Caldwell, Charles. The Autobiography of Charles Caldwell, M. D. With a Preface, Notes, and Appendix by Harriot W. Warner; New Introduction by Lloyd G. Stevenson, M.D., Yale University. New York: Da Capo Press, 1968. 
Blue cloth with gilt titles, binding shelf-worn with light stains and smudges. 6 1/2 x 9 1/4 inches, XXVII (new material), 454 clean and unmarked pp. Includes a reproduction of the original portrait frontispiece & title page. No dust jacket. Good. Hardcover.
An unabridged republication of the first edition published in Philadelphia in 1855.
Caldwell's fascinating autobiography begins with his earliest memories from the late 18th century, and take in some of the most important persons and events of the times. His strong (sometimes caustic) personality leaves one in no doubt of his opinions and preferences. He recalls teachers, Presbyterian ministers, politicians (including George Washington), Benjamin and Mrs. Rush, the chemist Woodhouse, the Yellow Fever epidemic, &c. He commanded an escort for President Washington in North Carolina in 1796, and in 1798 was appointed surgeon and took part in the march of soldiers to quell the Whiskey Rebellion in western Pennsylvania. The biography gives a vivid account of a practicing physician in the early years of the Federal Republic.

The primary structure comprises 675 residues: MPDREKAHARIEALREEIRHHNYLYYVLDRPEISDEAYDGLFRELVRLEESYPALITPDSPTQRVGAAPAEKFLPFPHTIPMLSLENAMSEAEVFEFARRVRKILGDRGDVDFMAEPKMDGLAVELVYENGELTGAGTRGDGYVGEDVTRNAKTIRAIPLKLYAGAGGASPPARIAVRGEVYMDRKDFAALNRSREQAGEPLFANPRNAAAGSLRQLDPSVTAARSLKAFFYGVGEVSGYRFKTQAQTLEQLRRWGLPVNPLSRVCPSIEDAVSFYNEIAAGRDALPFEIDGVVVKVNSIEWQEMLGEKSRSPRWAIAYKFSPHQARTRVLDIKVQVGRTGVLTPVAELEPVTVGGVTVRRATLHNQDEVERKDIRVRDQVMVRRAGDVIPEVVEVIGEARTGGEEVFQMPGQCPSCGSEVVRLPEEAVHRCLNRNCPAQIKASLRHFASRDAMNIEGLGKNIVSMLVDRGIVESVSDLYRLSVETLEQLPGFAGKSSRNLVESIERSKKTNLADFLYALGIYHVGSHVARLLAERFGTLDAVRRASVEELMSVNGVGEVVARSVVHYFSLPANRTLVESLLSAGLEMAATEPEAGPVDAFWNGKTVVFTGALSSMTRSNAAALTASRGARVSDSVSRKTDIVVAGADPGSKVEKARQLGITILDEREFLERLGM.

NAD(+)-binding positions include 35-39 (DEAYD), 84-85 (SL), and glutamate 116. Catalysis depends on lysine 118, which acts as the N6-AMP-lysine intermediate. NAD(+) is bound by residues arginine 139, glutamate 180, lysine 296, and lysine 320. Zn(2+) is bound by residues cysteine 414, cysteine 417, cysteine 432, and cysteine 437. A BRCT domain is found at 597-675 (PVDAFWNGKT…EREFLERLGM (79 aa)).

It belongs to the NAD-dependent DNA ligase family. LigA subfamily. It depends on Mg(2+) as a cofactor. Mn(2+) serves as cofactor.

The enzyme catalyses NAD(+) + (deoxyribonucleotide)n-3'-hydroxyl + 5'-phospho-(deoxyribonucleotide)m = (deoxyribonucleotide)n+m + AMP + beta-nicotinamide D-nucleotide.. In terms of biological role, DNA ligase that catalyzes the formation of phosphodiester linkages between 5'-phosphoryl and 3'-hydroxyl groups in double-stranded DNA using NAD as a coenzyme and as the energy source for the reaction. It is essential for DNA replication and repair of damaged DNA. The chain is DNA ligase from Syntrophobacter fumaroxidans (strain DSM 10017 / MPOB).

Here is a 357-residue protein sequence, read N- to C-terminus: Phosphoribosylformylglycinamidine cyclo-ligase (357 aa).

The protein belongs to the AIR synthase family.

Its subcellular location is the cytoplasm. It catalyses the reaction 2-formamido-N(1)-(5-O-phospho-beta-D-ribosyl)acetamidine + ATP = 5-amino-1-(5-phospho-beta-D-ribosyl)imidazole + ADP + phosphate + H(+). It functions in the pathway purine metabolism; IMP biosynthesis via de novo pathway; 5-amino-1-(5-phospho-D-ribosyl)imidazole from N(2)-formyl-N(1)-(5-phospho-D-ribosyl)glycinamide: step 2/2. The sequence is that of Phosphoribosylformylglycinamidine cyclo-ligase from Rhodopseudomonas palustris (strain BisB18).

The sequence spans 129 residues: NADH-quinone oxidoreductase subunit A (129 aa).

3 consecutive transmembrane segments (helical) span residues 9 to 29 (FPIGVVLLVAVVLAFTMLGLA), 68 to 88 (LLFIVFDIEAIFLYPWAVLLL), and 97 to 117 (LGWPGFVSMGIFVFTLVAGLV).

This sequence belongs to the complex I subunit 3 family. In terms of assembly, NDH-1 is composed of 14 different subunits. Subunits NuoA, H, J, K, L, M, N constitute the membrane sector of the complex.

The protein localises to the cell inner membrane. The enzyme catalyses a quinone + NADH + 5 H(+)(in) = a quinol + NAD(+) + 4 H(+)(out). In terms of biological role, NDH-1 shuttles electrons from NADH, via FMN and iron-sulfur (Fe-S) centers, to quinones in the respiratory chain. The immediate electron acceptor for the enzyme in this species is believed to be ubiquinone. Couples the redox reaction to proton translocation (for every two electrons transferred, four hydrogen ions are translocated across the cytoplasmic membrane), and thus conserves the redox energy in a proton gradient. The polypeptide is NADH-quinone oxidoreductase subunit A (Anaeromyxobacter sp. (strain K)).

Charles Caldwell (1772-1853), b. Caswell Co., NC; d. Louisville, KY. He earned his medical degree at the University of Pennsylvania, learning from the celebrated Benjamin Rush. He was one of the leading, perhaps the leading physician of his day, and wrote over 200 medical papers for publication. He taught at his alma mater after graduation, and then joined the faculty at Transylvania University in Lexington, KY. Later he helped to create the Louisville Medical Institute. Caldwall was a proponent of polygenism, the belief that the different races of men derive from different origins, and that God created four different races of mankind: the Caucasian, Mongolian, American Indian, and African. He was an early proponent of proper hygiene in medicine and society.